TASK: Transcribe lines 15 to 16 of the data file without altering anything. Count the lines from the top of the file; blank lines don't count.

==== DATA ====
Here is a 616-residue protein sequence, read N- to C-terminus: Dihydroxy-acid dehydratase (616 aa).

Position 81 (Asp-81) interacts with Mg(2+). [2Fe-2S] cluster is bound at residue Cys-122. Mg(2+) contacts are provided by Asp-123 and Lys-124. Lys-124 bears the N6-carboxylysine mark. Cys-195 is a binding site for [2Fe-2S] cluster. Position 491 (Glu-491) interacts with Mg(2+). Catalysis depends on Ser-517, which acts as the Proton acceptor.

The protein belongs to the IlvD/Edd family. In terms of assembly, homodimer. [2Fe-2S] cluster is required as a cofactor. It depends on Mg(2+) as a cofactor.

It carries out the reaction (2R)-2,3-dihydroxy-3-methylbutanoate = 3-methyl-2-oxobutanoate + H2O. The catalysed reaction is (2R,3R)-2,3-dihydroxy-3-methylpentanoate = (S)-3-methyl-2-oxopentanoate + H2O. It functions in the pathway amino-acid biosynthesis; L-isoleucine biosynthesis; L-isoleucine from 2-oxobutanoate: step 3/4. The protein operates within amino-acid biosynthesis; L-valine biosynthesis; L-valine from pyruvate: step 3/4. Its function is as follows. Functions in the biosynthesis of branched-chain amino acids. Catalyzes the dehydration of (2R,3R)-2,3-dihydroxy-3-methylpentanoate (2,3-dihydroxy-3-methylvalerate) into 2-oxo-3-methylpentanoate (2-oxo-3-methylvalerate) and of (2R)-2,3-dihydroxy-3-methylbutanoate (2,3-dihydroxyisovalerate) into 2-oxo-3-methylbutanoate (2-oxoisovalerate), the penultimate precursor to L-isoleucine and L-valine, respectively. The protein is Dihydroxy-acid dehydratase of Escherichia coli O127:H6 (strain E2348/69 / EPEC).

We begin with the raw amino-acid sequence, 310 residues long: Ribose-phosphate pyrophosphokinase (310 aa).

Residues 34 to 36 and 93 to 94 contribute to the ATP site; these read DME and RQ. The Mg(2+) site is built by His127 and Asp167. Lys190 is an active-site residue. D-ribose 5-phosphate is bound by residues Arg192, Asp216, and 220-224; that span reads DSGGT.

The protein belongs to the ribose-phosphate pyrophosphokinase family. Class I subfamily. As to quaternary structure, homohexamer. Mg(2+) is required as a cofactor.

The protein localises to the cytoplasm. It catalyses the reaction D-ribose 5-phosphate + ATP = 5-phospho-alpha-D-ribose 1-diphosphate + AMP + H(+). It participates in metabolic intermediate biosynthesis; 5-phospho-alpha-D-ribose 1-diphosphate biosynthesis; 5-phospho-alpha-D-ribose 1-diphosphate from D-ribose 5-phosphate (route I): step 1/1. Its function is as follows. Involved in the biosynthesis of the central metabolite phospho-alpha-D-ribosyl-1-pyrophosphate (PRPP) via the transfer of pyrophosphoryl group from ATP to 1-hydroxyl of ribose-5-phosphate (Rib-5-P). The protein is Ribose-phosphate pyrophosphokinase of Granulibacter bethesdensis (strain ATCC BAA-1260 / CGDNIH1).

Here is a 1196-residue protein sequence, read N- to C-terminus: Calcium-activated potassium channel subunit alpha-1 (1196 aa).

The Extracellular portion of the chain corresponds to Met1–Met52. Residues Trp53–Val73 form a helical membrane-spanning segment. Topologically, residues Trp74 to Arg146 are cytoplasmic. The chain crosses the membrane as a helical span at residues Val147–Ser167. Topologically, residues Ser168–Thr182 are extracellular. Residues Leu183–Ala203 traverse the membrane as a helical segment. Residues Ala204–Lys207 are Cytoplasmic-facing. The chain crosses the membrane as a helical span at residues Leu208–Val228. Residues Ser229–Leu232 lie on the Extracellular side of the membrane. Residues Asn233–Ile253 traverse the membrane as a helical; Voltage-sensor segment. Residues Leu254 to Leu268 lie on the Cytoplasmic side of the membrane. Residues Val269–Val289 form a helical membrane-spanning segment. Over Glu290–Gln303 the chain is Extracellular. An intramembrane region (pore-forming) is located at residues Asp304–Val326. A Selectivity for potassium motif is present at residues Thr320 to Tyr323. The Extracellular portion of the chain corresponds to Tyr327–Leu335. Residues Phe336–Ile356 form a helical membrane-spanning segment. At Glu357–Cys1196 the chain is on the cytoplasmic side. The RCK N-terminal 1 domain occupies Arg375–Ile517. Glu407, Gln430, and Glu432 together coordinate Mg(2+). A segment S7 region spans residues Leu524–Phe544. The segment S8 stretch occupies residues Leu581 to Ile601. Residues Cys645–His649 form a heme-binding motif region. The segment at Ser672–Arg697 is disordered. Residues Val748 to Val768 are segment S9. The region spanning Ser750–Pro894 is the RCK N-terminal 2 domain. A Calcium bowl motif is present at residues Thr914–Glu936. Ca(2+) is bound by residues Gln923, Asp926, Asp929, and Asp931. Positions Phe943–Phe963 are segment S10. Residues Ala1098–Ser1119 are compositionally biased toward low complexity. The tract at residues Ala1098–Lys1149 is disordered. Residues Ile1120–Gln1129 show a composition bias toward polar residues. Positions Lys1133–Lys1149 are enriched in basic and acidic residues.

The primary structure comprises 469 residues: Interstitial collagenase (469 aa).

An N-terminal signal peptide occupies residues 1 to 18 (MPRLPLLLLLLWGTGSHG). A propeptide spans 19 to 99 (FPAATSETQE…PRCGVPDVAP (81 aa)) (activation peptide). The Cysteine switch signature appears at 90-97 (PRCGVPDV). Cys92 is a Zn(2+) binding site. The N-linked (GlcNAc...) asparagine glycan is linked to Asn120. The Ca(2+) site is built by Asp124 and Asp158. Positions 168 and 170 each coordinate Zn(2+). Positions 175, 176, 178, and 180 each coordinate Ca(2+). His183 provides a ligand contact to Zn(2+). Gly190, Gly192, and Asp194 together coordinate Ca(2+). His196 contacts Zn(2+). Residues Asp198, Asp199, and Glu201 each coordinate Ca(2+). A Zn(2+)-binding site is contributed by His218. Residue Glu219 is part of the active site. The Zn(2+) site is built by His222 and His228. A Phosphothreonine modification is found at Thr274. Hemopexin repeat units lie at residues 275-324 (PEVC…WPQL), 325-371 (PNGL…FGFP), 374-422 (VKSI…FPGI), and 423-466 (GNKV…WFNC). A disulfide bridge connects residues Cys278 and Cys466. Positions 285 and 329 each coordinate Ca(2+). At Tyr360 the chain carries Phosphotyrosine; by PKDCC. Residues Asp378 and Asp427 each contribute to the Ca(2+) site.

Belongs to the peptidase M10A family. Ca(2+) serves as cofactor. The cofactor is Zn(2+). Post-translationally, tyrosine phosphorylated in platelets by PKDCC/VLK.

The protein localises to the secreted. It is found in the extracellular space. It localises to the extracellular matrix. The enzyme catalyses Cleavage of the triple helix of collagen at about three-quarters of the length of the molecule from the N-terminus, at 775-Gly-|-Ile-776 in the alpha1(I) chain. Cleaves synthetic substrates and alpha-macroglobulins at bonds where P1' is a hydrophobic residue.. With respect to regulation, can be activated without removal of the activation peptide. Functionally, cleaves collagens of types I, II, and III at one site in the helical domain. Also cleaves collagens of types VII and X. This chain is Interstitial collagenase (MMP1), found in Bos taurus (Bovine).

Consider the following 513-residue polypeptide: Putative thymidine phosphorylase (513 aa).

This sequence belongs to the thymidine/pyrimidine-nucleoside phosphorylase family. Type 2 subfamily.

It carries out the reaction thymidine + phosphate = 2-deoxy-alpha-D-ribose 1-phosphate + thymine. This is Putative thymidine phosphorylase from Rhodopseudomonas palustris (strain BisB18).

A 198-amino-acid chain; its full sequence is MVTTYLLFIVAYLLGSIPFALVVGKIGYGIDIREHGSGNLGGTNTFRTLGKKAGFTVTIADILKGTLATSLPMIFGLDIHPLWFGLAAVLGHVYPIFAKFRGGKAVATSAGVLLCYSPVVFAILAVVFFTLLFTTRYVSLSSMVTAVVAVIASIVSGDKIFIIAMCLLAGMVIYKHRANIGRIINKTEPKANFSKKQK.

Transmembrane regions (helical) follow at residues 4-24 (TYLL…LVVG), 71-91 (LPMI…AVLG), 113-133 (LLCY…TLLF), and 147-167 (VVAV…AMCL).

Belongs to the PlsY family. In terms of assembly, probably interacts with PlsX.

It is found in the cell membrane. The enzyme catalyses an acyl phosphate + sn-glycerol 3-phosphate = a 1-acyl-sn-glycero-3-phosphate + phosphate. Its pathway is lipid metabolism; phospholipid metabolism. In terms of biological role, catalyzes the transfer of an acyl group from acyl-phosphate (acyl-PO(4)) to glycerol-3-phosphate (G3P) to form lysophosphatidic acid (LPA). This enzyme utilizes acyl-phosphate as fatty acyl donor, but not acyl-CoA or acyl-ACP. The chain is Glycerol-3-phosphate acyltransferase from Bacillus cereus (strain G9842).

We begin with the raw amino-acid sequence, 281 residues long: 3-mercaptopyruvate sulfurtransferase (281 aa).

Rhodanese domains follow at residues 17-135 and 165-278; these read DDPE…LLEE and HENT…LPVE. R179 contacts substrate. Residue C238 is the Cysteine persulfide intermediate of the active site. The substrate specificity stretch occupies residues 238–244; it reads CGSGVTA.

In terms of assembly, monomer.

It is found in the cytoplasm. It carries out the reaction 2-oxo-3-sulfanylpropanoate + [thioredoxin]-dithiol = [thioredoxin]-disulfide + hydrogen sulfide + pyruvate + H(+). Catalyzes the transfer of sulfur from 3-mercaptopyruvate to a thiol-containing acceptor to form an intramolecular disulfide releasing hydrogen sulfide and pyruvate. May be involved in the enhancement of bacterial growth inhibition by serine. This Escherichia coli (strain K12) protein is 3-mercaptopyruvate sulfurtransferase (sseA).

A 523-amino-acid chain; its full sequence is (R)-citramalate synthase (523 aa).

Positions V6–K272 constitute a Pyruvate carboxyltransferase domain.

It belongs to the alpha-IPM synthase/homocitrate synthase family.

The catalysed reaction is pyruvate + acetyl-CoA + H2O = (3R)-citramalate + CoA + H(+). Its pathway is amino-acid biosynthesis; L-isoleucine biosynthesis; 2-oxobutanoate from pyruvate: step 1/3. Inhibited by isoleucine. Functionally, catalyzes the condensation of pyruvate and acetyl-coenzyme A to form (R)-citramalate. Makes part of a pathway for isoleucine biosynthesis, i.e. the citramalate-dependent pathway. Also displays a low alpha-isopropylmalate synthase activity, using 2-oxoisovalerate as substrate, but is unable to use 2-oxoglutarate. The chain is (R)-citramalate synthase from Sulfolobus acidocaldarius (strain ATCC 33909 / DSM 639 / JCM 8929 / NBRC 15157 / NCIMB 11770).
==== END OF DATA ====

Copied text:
Consider the following 513-residue polypeptide: Putative thymidine phosphorylase (513 aa).

This sequence belongs to the thymidine/pyrimidine-nucleoside phosphorylase family. Type 2 subfamily.